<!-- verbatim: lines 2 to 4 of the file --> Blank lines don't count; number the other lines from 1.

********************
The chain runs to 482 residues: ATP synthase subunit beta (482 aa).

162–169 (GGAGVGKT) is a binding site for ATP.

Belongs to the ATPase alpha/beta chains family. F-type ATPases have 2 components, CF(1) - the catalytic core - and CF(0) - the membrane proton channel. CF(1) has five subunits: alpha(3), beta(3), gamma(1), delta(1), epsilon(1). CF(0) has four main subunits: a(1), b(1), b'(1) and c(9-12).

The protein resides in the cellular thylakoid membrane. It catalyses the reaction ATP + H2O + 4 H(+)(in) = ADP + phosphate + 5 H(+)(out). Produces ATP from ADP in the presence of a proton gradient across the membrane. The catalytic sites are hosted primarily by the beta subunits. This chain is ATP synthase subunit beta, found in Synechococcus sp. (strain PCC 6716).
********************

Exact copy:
162–169 (GGAGVGKT) is a binding site for ATP.

Belongs to the ATPase alpha/beta chains family. F-type ATPases have 2 components, CF(1) - the catalytic core - and CF(0) - the membrane proton channel. CF(1) has five subunits: alpha(3), beta(3), gamma(1), delta(1), epsilon(1). CF(0) has four main subunits: a(1), b(1), b'(1) and c(9-12).

The protein resides in the cellular thylakoid membrane. It catalyses the reaction ATP + H2O + 4 H(+)(in) = ADP + phosphate + 5 H(+)(out). Produces ATP from ADP in the presence of a proton gradient across the membrane. The catalytic sites are hosted primarily by the beta subunits. This chain is ATP synthase subunit beta, found in Synechococcus sp. (strain PCC 6716).